Dark Energy vs Dark Matter
Dark energy and dark matter are two fundamental concepts discussed under astronomy and cosmology. These two concepts hold significance when explaining the expansion of the universe and many other phenomena. This article explains the basics of dark energy and dark matter, and their differences.
What is Dark Matter?
In cosmology and astronomy, dark matter means any form of matter that is not detectable through optical or radio telescopes. What telescopes see is the emitted, reflected, or scattered light or other forms of electromagnetic waves. Dark matter is any form of matter that does not emit, scatter or reflect light and other electromagnetic wave. For now, it is only through the gravitational effects that the presence of dark matter can be predicted. There are several gravitational methods to detect and estimate the amount of dark matter in a system. One method is to use the gravitational lensing of the background radiation from the dark matter, to estimate the amount of dark matter present. For galaxies, galaxy clusters, and galactic rotations, attractions and collisions can be used to determine the amount of dark matter present. According to the observations on large structures of the observable universe based on Friedmann equations and the FLRW metric, it has been estimated that dark matter accounts for about 23 percent of the total mass–energy density of the observable universe, whereas ordinary matter only contributes approximately 4.6 percent for the mass–energy density of the observable universe. The amount of dark matter in the universe plays a vital role in deciding the expansion rate and thereby the future of the universe.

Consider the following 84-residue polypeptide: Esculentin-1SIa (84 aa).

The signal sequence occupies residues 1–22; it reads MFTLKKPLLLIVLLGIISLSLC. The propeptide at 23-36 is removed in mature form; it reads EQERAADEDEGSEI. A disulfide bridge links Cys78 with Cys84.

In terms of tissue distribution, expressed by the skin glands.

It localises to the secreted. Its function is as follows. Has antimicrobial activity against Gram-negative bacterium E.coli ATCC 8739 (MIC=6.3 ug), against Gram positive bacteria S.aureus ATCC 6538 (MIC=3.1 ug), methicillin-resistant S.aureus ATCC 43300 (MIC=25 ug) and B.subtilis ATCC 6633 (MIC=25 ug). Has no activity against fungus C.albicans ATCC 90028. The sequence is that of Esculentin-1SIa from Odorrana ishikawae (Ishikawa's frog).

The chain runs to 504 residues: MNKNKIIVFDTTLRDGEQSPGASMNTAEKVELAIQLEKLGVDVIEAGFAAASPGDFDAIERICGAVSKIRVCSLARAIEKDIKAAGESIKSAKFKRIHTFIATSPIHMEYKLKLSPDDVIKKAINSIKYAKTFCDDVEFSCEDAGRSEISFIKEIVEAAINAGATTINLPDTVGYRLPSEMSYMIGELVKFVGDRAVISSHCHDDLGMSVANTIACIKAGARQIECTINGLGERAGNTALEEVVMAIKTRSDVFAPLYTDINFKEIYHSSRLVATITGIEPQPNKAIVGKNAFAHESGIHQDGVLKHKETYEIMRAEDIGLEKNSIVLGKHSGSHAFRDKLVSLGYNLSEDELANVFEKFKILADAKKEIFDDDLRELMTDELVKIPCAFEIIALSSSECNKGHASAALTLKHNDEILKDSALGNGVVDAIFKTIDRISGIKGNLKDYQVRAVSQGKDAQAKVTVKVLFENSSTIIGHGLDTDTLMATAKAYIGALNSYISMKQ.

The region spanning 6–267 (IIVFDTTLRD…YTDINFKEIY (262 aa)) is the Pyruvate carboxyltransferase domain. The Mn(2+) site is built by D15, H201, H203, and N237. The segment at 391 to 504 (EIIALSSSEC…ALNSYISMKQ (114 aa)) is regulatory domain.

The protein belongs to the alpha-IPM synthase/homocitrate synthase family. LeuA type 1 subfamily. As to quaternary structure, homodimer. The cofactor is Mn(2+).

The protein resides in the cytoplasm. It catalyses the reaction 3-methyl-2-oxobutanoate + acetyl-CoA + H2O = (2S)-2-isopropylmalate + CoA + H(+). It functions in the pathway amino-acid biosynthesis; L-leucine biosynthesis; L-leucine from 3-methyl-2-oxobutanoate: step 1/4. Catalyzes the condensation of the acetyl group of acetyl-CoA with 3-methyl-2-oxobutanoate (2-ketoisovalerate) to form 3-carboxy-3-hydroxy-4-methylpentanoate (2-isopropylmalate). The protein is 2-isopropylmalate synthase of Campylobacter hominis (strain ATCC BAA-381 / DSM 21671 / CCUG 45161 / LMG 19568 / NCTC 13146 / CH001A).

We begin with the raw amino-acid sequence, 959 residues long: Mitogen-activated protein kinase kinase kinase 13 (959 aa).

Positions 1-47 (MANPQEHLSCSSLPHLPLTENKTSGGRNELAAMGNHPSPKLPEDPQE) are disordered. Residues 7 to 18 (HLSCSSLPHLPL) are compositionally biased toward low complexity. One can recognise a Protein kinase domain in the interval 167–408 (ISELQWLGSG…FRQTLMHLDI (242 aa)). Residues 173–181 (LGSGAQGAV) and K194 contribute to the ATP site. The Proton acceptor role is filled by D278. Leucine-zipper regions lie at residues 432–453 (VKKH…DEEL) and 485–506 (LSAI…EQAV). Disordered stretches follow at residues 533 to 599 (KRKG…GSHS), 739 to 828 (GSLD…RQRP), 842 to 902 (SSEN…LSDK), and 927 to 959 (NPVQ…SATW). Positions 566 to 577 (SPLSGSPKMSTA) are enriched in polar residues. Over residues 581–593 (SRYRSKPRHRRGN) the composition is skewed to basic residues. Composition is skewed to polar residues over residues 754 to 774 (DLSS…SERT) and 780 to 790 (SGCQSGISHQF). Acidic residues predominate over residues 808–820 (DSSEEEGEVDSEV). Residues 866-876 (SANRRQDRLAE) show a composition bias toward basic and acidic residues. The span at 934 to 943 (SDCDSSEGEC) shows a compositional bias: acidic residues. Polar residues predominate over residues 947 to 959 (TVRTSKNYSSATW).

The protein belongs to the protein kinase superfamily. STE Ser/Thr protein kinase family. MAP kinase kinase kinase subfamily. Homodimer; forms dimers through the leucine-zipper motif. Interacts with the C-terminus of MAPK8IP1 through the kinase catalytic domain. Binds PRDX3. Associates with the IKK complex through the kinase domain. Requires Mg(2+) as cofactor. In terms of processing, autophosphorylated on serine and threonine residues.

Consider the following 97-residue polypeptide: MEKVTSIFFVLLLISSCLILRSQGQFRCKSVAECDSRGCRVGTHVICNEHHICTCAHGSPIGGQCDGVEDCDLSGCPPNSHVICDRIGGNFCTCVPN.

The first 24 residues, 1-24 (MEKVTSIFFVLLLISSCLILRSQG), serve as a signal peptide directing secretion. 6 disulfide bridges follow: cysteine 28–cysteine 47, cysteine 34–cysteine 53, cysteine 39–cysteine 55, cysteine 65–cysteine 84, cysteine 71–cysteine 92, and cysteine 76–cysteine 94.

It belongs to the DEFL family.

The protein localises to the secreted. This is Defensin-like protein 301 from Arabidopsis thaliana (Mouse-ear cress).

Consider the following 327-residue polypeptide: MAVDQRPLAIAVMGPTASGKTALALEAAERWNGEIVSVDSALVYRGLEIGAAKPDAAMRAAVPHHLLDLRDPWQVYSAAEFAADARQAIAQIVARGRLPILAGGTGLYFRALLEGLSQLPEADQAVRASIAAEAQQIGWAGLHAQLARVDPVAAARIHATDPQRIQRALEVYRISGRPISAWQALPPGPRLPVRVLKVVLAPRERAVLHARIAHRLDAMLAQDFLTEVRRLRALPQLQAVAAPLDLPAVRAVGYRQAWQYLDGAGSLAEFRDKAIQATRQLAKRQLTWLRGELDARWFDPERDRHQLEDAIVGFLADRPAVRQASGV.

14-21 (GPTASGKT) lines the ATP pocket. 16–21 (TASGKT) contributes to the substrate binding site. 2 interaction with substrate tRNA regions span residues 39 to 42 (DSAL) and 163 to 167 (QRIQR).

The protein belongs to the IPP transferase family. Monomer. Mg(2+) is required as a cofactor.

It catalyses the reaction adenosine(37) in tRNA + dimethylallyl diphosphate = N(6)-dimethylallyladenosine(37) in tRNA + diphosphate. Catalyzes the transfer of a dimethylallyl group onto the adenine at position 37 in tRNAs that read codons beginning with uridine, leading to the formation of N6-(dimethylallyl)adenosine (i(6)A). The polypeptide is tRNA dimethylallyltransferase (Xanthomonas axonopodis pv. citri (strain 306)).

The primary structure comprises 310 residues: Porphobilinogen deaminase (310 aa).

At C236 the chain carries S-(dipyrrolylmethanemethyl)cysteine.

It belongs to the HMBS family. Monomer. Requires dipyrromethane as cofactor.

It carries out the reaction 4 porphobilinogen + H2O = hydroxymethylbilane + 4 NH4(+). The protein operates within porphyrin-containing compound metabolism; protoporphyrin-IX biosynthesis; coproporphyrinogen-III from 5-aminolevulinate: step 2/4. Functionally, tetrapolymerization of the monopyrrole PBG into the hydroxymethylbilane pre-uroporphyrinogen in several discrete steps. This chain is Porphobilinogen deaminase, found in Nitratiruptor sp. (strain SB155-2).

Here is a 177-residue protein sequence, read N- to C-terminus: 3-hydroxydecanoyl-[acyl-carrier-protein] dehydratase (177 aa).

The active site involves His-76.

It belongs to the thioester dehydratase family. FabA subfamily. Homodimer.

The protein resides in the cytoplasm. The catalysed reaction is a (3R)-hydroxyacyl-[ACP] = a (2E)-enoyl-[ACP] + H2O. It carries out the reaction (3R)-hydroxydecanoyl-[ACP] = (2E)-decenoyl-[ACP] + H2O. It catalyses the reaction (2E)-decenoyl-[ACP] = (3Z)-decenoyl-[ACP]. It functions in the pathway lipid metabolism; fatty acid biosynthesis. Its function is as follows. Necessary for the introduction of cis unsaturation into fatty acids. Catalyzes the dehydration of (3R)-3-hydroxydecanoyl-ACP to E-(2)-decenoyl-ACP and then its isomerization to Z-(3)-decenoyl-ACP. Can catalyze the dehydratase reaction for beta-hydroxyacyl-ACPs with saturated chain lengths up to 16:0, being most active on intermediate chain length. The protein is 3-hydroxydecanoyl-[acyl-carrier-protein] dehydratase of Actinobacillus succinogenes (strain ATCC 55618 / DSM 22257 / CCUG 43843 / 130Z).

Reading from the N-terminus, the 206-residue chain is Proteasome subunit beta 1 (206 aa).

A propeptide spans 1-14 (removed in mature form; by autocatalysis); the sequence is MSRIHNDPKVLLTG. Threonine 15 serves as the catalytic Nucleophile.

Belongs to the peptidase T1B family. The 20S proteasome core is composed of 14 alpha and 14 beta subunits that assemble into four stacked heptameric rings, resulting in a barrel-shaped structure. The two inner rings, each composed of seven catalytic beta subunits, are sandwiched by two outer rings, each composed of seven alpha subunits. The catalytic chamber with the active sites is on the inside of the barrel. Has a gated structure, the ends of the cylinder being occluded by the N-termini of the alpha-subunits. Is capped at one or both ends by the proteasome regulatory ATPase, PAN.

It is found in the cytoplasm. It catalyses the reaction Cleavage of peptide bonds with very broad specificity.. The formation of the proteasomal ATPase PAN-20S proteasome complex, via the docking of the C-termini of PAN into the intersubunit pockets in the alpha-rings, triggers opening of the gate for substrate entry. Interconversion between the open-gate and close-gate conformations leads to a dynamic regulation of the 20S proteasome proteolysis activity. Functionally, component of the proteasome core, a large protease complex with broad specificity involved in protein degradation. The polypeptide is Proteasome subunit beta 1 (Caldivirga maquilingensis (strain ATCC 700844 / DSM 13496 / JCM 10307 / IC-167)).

What is Dark Energy?
Dark energy is a concept involved in expansion of the universe. In cosmology, astrophysics and astronomy dark energy is defined as a hypothetical form of energy that contributes to the expansion of the universe. Dark energy is not detectable through ordinary methods. The properties of dark energy are not fully known. A cosmological constant was proposed as one form of dark energy. Cosmological constant was proposed such that the universe can be expanding, static or shrinking depending on the value of the cosmological constant. Cosmological constant suggests a constant dark energy distribution over the space. The other form of dark energy proposed is the dark energy spread out in the space as a scalar field. In this case, the energy density of the universe may not be distributed constantly. Dark energy is estimated to contribute 72 percent to the mass–energy density of the observable universe. A highly precise measurement for the expansion of the universe is required to calculate the exact amount of dark energy in the observable universe.
What is the difference between dark energy and dark matter?
• Dark energy is a form of energy, which is not detectable by ordinary detectors, whereas dark matter is a form of matter, which does not emit, reflect or scatter electromagnetic waves.
• Dark matter approximately contributes 23 percent for the mass – energy density of the observable universe, while dark energy contributes approximately 72 percent.